Using Mind-Body Practices to Lower Blood Pressure

We know that stress especially persistent stress can increase your blood pressure and have a negative impact on your health.  However, research has shown that you if you use Mind- Body Practices, you can improve your health by reducing your body’s stress response.  Examples of Mind Body Practices  that are available with the aid of a qualified instructor include  hypnosis, guided imagery, yoga and tai chi. You might also find that meditation and relaxation techniques are also effective.

There have been several well-designed studies that show meditation can lower blood pressure.  Dr. Benson (Harvard-affiliated Benson-Henry for Mindy Body Medicine) recommends practicing the following relaxation response two times per day for 10 to 20 minutes each time.  It is easy, simply follow the steps below.  Try this exercise daily for 8 weeks.

  • Sit in a quiet place with your eyes closed.
  • Relax your muscles and silently repeat a word, phrase, sounds or short prayer of your choosing over and over.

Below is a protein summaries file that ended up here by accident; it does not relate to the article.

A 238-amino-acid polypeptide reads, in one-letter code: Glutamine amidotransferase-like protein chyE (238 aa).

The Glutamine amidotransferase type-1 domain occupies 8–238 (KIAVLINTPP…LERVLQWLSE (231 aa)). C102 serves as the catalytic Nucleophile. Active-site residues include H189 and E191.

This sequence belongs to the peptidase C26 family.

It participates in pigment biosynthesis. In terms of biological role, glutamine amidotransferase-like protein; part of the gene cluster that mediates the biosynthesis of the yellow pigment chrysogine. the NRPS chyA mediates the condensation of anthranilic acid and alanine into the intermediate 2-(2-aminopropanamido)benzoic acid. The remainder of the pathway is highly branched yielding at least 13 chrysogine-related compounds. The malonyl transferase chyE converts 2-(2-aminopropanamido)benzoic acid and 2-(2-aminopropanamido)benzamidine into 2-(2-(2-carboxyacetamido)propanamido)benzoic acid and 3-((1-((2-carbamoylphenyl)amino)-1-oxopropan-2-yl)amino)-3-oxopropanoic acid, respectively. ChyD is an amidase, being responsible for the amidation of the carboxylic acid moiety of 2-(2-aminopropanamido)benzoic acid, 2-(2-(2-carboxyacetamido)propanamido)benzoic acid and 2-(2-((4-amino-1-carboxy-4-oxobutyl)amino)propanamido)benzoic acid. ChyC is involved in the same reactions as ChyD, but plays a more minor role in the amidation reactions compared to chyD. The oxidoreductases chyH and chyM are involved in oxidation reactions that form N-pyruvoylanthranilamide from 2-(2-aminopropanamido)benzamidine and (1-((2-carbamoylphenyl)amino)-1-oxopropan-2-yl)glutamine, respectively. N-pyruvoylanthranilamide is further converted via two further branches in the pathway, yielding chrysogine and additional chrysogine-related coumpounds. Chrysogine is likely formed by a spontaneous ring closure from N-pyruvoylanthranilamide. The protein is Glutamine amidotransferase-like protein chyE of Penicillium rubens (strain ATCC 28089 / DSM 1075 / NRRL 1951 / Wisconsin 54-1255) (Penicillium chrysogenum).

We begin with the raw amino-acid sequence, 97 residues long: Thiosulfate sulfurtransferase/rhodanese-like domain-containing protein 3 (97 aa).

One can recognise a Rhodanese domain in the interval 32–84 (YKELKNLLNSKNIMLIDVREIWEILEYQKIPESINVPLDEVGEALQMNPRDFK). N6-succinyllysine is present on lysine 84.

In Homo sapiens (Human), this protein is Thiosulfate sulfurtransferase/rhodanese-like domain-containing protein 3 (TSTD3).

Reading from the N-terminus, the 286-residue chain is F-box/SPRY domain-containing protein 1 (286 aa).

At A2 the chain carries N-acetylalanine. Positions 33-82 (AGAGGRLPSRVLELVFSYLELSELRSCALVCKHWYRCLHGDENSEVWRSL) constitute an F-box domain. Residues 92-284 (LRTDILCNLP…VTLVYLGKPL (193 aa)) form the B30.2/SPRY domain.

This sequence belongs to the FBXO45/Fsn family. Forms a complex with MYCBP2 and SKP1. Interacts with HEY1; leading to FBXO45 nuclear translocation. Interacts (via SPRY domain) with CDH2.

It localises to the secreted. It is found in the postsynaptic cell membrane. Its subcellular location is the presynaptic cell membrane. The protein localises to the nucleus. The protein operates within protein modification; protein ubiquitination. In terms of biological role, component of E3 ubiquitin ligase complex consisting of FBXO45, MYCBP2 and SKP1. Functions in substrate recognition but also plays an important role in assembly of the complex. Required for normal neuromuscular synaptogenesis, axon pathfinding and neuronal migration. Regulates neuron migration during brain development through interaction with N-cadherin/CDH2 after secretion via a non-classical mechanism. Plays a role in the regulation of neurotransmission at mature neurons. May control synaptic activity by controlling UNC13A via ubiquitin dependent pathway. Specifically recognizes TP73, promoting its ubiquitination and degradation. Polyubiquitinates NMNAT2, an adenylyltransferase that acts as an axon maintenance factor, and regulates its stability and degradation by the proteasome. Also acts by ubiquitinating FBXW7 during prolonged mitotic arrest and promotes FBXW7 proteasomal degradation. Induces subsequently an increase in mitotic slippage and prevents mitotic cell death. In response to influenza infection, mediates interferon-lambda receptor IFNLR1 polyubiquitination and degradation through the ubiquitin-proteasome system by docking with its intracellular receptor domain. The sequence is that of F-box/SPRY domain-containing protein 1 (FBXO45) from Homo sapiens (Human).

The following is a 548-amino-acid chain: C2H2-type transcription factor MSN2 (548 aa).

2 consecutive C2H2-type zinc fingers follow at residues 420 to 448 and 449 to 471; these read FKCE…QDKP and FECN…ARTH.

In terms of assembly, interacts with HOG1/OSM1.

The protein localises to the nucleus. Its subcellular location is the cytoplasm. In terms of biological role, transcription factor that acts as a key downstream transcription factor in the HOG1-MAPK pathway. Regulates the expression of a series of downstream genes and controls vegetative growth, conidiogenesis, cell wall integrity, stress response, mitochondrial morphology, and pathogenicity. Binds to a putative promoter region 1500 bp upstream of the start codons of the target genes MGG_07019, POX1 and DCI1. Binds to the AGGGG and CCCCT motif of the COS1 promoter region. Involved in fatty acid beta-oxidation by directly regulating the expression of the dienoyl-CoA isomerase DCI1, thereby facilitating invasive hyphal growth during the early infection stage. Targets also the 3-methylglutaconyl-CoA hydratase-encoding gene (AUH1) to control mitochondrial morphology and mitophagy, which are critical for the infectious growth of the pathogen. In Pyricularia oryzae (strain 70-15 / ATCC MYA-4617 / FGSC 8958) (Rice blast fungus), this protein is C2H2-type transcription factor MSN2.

• When stray thoughts enter (and they will) let them come and go and return to your word, phrase or sound.

Other ways to reduce stress:

  • Take a 5- minute break when you feel overwhelmed.
  • Get some fresh air, go outside and take a walk. Physical activity can be an instant stress relief.
  • Talk it out with a friend or family member. Use your support system!
  • Take some time for yourself each day.
  • Listen to or create your own music.
  • Journal your thoughts, worries, gratitude. Write it out.
  • Practice deep-breathing.
  • Think positive!

Talk to your health care provider about using mind-body methods to help take charge of your health.

Note: A GOOD or NORMAL blood pressure reading is consistently BELOW 120/80. A one-time reading above 120/80 does not indicate an issue.  Stress, diet, and other factors can temporarily increase your blood pressure.

Source: Complete Wellness Solutions. Completely Well Newsletter, May, 2021.

Using Mind-Body Practices to Lower Blood Pressure
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